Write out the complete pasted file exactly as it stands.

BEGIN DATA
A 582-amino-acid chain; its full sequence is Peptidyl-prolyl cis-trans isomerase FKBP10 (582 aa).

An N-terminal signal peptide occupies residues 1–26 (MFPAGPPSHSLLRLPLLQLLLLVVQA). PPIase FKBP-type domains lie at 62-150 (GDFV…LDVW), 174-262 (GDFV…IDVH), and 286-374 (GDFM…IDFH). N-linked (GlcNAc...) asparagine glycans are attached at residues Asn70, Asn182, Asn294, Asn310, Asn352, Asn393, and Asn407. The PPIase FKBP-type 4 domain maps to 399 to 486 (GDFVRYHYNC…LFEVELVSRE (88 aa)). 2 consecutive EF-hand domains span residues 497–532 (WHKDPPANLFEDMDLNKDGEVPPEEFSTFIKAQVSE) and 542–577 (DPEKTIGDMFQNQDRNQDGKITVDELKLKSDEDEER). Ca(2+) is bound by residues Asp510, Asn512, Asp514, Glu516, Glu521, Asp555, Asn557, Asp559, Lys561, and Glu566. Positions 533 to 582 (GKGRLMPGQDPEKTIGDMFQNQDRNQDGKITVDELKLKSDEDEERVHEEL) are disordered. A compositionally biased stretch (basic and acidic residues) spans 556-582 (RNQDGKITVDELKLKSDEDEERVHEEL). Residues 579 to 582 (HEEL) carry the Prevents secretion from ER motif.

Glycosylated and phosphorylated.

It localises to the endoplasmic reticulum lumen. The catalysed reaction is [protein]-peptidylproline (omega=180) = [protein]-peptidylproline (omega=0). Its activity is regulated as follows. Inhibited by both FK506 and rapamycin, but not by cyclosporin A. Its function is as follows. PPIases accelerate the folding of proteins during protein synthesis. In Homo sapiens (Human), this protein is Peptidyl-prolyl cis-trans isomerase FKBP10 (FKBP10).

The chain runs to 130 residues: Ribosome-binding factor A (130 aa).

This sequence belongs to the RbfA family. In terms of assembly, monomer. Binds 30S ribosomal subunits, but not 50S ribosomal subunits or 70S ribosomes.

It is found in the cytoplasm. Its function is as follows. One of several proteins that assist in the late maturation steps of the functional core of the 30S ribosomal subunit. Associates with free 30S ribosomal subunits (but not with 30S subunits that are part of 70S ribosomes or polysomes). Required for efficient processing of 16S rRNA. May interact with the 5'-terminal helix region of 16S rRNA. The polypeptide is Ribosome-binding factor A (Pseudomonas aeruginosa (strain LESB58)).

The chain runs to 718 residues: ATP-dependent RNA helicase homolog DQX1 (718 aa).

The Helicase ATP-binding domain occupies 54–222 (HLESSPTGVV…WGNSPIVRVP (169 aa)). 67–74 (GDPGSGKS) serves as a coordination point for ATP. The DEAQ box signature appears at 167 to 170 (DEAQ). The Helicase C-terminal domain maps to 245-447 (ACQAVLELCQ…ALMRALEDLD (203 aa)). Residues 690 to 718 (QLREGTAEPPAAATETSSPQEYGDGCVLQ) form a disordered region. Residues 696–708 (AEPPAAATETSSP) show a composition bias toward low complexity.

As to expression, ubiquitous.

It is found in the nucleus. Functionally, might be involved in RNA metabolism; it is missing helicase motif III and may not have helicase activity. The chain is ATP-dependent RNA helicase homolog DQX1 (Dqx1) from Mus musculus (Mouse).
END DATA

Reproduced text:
A 582-amino-acid chain; its full sequence is Peptidyl-prolyl cis-trans isomerase FKBP10 (582 aa).

An N-terminal signal peptide occupies residues 1–26 (MFPAGPPSHSLLRLPLLQLLLLVVQA). PPIase FKBP-type domains lie at 62-150 (GDFV…LDVW), 174-262 (GDFV…IDVH), and 286-374 (GDFM…IDFH). N-linked (GlcNAc...) asparagine glycans are attached at residues Asn70, Asn182, Asn294, Asn310, Asn352, Asn393, and Asn407. The PPIase FKBP-type 4 domain maps to 399 to 486 (GDFVRYHYNC…LFEVELVSRE (88 aa)). 2 consecutive EF-hand domains span residues 497–532 (WHKDPPANLFEDMDLNKDGEVPPEEFSTFIKAQVSE) and 542–577 (DPEKTIGDMFQNQDRNQDGKITVDELKLKSDEDEER). Ca(2+) is bound by residues Asp510, Asn512, Asp514, Glu516, Glu521, Asp555, Asn557, Asp559, Lys561, and Glu566. Positions 533 to 582 (GKGRLMPGQDPEKTIGDMFQNQDRNQDGKITVDELKLKSDEDEERVHEEL) are disordered. A compositionally biased stretch (basic and acidic residues) spans 556-582 (RNQDGKITVDELKLKSDEDEERVHEEL). Residues 579 to 582 (HEEL) carry the Prevents secretion from ER motif.

Glycosylated and phosphorylated.

It localises to the endoplasmic reticulum lumen. The catalysed reaction is [protein]-peptidylproline (omega=180) = [protein]-peptidylproline (omega=0). Its activity is regulated as follows. Inhibited by both FK506 and rapamycin, but not by cyclosporin A. Its function is as follows. PPIases accelerate the folding of proteins during protein synthesis. In Homo sapiens (Human), this protein is Peptidyl-prolyl cis-trans isomerase FKBP10 (FKBP10).

The chain runs to 130 residues: Ribosome-binding factor A (130 aa).

This sequence belongs to the RbfA family. In terms of assembly, monomer. Binds 30S ribosomal subunits, but not 50S ribosomal subunits or 70S ribosomes.

It is found in the cytoplasm. Its function is as follows. One of several proteins that assist in the late maturation steps of the functional core of the 30S ribosomal subunit. Associates with free 30S ribosomal subunits (but not with 30S subunits that are part of 70S ribosomes or polysomes). Required for efficient processing of 16S rRNA. May interact with the 5'-terminal helix region of 16S rRNA. The polypeptide is Ribosome-binding factor A (Pseudomonas aeruginosa (strain LESB58)).

The chain runs to 718 residues: ATP-dependent RNA helicase homolog DQX1 (718 aa).

The Helicase ATP-binding domain occupies 54–222 (HLESSPTGVV…WGNSPIVRVP (169 aa)). 67–74 (GDPGSGKS) serves as a coordination point for ATP. The DEAQ box signature appears at 167 to 170 (DEAQ). The Helicase C-terminal domain maps to 245-447 (ACQAVLELCQ…ALMRALEDLD (203 aa)). Residues 690 to 718 (QLREGTAEPPAAATETSSPQEYGDGCVLQ) form a disordered region. Residues 696–708 (AEPPAAATETSSP) show a composition bias toward low complexity.

As to expression, ubiquitous.

It is found in the nucleus. Functionally, might be involved in RNA metabolism; it is missing helicase motif III and may not have helicase activity. The chain is ATP-dependent RNA helicase homolog DQX1 (Dqx1) from Mus musculus (Mouse).